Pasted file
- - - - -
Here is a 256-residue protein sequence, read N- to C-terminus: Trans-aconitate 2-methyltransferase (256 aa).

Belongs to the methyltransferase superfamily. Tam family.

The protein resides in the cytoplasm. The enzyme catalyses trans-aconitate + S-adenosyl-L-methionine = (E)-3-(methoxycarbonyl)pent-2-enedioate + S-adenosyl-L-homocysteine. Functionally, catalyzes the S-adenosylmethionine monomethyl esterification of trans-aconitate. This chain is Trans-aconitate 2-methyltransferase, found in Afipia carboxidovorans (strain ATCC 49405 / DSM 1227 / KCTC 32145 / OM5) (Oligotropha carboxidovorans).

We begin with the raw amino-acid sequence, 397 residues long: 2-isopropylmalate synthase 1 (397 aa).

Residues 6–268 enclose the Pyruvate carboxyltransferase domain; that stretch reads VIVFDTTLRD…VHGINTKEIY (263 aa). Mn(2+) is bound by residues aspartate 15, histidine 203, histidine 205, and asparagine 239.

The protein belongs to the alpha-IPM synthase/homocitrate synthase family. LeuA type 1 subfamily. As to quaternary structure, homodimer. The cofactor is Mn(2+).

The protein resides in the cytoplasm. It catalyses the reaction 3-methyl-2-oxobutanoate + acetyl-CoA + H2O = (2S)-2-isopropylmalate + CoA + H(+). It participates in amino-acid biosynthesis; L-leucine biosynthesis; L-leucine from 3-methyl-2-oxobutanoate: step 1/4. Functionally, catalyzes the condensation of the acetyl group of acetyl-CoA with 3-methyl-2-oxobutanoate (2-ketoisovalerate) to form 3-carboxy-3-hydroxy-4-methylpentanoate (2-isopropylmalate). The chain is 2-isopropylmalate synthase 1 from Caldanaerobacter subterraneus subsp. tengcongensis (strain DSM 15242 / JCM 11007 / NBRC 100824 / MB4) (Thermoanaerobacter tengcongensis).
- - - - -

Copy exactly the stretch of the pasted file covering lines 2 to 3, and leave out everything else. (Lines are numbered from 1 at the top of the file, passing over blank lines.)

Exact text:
Belongs to the methyltransferase superfamily. Tam family.

The protein resides in the cytoplasm. The enzyme catalyses trans-aconitate + S-adenosyl-L-methionine = (E)-3-(methoxycarbonyl)pent-2-enedioate + S-adenosyl-L-homocysteine. Functionally, catalyzes the S-adenosylmethionine monomethyl esterification of trans-aconitate. This chain is Trans-aconitate 2-methyltransferase, found in Afipia carboxidovorans (strain ATCC 49405 / DSM 1227 / KCTC 32145 / OM5) (Oligotropha carboxidovorans).